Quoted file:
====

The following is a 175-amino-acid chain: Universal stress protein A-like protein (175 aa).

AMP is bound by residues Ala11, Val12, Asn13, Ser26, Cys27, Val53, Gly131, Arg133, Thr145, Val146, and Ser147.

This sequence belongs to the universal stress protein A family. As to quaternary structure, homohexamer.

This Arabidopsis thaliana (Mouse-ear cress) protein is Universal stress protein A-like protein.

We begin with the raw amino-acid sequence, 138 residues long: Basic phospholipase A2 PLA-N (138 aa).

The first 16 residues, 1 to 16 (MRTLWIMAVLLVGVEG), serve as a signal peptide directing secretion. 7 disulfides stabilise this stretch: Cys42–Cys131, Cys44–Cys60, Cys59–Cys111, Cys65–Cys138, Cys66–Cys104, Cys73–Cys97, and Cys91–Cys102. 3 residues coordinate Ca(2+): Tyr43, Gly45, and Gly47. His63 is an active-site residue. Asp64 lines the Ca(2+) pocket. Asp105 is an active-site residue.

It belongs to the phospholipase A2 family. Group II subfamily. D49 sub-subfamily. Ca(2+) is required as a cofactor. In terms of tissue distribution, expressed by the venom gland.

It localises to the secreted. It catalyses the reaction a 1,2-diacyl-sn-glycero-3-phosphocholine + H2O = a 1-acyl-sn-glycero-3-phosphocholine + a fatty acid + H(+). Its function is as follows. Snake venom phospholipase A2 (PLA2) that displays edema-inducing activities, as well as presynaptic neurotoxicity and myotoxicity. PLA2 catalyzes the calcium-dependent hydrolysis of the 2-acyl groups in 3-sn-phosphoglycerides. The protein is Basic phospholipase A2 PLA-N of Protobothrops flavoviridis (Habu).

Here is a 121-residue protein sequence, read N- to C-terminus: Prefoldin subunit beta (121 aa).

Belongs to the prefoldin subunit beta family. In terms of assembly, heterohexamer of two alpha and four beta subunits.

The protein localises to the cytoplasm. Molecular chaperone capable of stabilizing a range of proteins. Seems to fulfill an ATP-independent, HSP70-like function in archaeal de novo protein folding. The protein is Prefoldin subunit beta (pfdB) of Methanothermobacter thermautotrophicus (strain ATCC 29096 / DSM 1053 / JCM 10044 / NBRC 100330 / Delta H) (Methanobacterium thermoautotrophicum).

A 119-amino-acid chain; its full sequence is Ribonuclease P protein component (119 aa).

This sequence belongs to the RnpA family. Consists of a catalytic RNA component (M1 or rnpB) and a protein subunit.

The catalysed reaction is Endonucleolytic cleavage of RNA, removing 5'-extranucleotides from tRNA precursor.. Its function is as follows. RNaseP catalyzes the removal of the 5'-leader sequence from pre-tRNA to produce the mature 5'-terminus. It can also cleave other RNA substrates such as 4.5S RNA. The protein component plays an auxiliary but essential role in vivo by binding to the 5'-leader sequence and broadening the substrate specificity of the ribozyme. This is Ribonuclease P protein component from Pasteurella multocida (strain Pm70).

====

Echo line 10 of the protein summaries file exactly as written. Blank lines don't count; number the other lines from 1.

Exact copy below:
Belongs to the prefoldin subunit beta family. In terms of assembly, heterohexamer of two alpha and four beta subunits.